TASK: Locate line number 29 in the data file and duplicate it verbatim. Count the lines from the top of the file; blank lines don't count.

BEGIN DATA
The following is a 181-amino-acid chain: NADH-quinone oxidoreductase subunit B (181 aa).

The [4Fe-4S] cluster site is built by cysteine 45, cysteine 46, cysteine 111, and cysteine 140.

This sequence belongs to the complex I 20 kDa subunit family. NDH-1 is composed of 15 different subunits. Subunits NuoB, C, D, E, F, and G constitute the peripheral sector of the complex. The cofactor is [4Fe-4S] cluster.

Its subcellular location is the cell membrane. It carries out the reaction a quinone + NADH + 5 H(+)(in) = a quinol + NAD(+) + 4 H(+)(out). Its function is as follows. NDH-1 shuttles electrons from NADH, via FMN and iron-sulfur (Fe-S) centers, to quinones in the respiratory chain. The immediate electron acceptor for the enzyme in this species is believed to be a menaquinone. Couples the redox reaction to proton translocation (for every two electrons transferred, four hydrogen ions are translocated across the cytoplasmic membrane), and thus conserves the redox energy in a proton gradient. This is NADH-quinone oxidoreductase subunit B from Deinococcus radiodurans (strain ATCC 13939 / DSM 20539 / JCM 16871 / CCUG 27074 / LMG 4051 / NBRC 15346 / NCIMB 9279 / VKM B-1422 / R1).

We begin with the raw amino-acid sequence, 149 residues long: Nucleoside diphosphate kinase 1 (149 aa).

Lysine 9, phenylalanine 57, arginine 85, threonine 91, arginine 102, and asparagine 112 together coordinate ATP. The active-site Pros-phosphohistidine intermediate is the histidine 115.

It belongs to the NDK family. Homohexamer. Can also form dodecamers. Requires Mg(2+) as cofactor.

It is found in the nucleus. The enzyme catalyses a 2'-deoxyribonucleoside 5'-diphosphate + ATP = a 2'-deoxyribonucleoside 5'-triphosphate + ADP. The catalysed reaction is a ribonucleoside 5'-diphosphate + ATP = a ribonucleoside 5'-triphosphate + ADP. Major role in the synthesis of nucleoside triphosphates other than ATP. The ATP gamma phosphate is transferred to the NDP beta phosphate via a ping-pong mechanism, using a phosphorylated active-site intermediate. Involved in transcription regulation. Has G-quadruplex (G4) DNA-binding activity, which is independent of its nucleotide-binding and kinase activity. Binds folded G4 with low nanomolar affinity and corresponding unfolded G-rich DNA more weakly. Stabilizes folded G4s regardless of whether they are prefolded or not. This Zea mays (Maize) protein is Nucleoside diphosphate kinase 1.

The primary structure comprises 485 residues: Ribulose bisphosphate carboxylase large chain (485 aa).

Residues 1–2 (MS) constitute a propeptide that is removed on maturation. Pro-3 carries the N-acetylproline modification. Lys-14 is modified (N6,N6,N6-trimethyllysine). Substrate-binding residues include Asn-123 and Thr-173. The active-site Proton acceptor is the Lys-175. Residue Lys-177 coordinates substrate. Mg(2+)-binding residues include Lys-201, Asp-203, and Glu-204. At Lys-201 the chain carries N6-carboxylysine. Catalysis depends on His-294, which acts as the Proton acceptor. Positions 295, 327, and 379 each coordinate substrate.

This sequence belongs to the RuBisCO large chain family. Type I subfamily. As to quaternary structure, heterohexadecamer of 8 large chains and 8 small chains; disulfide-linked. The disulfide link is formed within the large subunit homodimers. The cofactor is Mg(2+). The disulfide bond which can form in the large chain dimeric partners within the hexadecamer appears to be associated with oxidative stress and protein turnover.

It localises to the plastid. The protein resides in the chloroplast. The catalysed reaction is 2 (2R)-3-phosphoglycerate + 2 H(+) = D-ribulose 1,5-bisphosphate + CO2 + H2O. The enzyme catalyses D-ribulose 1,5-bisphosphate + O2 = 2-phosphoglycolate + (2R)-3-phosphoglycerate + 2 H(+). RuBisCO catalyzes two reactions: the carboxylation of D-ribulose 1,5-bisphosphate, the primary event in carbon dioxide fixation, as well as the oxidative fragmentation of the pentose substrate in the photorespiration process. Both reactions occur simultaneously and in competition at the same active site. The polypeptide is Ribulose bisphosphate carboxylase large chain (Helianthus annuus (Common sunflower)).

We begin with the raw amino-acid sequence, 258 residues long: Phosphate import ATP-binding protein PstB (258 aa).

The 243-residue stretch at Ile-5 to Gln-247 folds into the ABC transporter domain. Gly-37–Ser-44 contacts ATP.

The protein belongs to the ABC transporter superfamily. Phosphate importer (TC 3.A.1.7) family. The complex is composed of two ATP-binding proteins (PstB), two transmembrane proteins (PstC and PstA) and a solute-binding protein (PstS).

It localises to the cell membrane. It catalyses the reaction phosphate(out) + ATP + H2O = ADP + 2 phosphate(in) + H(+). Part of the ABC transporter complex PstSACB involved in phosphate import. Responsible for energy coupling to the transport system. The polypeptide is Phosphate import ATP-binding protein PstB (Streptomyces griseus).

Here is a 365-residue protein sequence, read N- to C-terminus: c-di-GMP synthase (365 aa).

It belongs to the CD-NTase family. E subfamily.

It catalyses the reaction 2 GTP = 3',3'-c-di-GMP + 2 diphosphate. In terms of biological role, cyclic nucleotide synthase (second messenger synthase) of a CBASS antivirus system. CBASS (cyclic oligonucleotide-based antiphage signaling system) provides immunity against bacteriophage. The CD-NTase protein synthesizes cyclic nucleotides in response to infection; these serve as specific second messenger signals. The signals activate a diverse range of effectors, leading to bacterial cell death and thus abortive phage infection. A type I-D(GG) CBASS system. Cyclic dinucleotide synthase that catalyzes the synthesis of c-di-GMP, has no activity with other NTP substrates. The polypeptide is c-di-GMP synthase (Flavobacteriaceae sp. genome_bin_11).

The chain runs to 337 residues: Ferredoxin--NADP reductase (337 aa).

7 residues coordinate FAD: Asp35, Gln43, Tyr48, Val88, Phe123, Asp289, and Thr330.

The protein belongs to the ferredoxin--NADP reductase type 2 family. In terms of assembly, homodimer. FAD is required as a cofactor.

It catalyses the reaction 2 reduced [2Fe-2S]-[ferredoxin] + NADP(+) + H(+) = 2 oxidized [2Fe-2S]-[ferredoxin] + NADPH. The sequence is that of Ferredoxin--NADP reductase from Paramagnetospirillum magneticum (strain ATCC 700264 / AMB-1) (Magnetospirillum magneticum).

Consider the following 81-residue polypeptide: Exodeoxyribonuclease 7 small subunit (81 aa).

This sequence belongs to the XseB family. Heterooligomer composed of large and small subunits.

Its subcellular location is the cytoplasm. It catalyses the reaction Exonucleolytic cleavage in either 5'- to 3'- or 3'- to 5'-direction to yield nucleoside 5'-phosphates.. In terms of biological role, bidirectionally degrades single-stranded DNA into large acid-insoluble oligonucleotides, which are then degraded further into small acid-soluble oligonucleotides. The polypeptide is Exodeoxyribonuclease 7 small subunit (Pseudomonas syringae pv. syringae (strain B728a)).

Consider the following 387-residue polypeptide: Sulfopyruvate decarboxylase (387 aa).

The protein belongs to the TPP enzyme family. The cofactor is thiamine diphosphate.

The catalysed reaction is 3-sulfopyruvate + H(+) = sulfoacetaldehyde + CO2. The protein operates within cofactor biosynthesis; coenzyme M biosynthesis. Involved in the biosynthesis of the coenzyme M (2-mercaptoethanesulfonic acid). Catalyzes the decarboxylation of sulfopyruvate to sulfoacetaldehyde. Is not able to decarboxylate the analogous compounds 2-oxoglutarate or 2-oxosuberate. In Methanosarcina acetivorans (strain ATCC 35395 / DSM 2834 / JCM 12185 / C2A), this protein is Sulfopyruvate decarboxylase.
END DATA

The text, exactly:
The catalysed reaction is 3-sulfopyruvate + H(+) = sulfoacetaldehyde + CO2. The protein operates within cofactor biosynthesis; coenzyme M biosynthesis. Involved in the biosynthesis of the coenzyme M (2-mercaptoethanesulfonic acid). Catalyzes the decarboxylation of sulfopyruvate to sulfoacetaldehyde. Is not able to decarboxylate the analogous compounds 2-oxoglutarate or 2-oxosuberate. In Methanosarcina acetivorans (strain ATCC 35395 / DSM 2834 / JCM 12185 / C2A), this protein is Sulfopyruvate decarboxylase.